Archive for the ‘responsibility’ Category

Right and True

July 14, 2022

If it’s not right, don’t do it;

If it’s not true, don’t say it.

Marcus Aurelius, Roman Emperor and Stoic

Preacher and teacher Andy Stanley teaches this simple thought, “Pay attention to the tension.”

There is a moment, often fleeting, between the impulse to do something and the action.Sometimes in that moment there arises a tension within us. This may not be the right thing to do. How often we ignore that tension, do the deed, then regret it.

If it is not right, do not do it. How, by paying attention to the tension.

The Apostle James teaches how the tongue is the mightiest muscle in the body. Just like a small rudder steers a great ship, the small tongue guides us causing all manner of mischief. Sometimes just before we hit “post” on social media when we are passing along something we heard, Stanley’s tension pulls at the back of our mind. If we pause before we post, we can save ourselves grief.

If it is not true, do not say it. Or post it on social media.

Freedom From and Freedom For

July 11, 2022

A long time ago in a galaxy far away I found myself in Louisiana researching freedom in graduate school thinking I’d earn a PhD in political philosophy and write on that topic. Many bad choices there. I watched the professors and decided I didn’t want to be one of them. Then there was the fact that the department discontinued the graduate program when I was at the half-way mark of courses toward an MA.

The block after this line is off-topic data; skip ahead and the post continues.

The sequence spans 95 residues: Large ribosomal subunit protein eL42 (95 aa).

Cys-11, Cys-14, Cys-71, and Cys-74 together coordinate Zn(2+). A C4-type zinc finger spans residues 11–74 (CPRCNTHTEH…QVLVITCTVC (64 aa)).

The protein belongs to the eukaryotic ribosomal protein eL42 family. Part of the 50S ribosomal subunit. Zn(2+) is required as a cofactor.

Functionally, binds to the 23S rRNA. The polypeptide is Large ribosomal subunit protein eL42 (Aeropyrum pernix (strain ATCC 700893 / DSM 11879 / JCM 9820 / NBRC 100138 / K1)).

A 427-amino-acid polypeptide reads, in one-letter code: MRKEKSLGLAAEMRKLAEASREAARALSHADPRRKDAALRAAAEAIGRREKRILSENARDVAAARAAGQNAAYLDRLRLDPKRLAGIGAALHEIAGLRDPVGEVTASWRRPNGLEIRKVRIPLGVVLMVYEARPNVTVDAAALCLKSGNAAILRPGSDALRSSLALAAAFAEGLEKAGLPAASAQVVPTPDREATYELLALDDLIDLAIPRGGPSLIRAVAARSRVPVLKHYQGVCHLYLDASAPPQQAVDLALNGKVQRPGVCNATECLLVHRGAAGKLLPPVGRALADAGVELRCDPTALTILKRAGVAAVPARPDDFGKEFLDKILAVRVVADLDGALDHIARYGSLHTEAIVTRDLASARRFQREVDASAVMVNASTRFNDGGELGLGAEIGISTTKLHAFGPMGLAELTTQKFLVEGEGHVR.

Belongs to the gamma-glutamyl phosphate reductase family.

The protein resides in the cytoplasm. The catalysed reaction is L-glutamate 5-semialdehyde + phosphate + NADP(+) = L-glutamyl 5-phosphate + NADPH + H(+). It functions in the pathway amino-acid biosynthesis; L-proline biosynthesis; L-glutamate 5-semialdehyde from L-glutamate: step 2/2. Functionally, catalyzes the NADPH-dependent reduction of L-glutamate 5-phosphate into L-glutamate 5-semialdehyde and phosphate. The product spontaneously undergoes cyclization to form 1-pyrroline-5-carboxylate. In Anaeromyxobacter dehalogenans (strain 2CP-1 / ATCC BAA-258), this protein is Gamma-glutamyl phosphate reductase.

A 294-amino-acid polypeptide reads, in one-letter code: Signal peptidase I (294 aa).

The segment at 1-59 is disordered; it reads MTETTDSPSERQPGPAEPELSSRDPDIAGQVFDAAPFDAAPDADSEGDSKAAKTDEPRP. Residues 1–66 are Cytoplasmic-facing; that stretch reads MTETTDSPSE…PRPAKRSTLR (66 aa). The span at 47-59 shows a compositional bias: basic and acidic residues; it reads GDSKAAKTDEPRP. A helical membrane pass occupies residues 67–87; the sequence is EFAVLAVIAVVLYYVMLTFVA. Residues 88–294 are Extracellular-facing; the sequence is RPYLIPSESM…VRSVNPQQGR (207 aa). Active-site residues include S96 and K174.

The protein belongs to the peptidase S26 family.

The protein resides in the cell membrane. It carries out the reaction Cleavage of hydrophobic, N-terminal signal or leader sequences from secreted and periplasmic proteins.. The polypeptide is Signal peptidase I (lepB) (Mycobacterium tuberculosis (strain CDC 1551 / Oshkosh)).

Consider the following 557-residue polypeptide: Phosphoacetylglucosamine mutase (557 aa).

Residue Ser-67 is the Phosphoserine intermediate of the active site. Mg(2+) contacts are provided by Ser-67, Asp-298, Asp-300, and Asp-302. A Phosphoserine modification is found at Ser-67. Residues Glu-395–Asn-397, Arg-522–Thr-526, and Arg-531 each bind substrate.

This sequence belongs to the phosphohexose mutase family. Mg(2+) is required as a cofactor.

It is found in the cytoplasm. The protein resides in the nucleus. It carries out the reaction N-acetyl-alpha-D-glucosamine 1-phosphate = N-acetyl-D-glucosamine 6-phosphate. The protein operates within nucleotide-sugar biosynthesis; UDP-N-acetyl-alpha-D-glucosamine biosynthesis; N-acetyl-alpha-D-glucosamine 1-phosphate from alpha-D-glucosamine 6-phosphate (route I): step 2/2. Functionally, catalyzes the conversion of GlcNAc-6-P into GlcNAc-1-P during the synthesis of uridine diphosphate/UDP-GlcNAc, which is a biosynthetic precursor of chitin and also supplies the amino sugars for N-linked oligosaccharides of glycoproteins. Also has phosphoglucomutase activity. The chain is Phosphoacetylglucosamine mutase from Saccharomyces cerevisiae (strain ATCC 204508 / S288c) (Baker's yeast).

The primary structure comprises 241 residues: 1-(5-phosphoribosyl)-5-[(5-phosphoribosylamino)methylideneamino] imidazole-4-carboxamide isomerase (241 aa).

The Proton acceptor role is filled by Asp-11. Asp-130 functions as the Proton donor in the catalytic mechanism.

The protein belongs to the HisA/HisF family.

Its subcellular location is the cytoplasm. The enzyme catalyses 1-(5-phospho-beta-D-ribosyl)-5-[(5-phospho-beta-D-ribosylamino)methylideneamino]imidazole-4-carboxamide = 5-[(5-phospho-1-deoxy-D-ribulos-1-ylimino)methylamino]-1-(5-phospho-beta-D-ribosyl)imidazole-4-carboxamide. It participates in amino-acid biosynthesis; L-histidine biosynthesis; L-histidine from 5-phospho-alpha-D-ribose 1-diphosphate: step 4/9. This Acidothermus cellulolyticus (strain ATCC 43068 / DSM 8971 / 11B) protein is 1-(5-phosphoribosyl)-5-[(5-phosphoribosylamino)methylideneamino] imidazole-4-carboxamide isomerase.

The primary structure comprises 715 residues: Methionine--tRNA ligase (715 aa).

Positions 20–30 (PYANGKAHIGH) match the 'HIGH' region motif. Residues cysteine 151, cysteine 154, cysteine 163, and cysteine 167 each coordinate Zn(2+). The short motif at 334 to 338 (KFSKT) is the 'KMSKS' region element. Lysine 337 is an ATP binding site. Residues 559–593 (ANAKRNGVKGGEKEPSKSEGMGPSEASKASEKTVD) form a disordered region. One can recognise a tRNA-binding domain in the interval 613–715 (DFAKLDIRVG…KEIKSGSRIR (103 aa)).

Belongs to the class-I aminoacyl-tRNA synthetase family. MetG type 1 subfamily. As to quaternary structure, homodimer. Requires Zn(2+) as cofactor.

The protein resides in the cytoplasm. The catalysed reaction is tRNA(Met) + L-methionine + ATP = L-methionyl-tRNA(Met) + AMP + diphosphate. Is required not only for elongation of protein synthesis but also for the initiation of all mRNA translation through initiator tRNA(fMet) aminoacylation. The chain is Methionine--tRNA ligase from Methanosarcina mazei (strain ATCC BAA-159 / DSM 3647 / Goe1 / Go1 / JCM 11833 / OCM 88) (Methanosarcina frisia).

I looked into a couple of other graduate programs and was accepted into one, but I had lost interest in the system. I’m much happier studying on my own.

I explored two sides of freedom. There is freedom from constraints–think John Locke. There is freedom for fulfilling worthwhile ends–think Jean-Jacques Rousseau. An eminent philosopher had studied this paradox. Isaiah Berlin wrote Liberty exploring these topics.

A couple of thousand years before Berlin, some Eastern Mediterranean religious thinkers and leaders also pondered freedom. One was Jesus of Nazareth who lived out that freedom. Another was his disciple Paul. Others also touched on these topics including James and Peter and John.

A contemporary leader and preacher striving mightily to capture the interest of the younger generations globally, John Fischer (at Catch John Fischer), recently summarized the essence of this liberty argument.

Freedom operates alongside other qualities, most of them more important that freedom itself. We are not set free so we can enslave others; we are set free to serve. We are not set free to break the law, but to follow it. We are not set free to indulge ourselves, but to consider others as more important than ourselves. 

Many think freedom means I can do whatever I want whenever I want to whomever I want. That sounds more like a 2-year-old than an adult to me. The Apostle Paul tried in several of his letters to explain freedom. Maybe it was just the way you wrote in ancient Greek and then got translated into modern English. I don’t think he was as successful as he wished getting the point across clearly.

Yes, I have certain freedom from constraints. Yet, I also have the responsibility to use that freedom for good.

Dystopian Prophetic Voice

August 24, 2021

In the year 2525

If man is still alive

If woman can survive

They may find

Zager and Evans

My wife tunes her car radio to Sirius XM 60s on 6. (Except I’ve been driving it lately and switched to Margaritaville. A little Parrot Head music will be good for her.) They played In the Year 2525 the other day. I remembered that era. About the same time Barry McGuire sang PF Sloan’s Eve of Destruction. People thought things in the world looked pretty bleak. It’s been 52 years, what goes around, comes around. We’ve been through bust and boom and now people thing things look bleak.

Yesterday’s post was my number 2525. Coincidences are interesting. I started thinking about the song.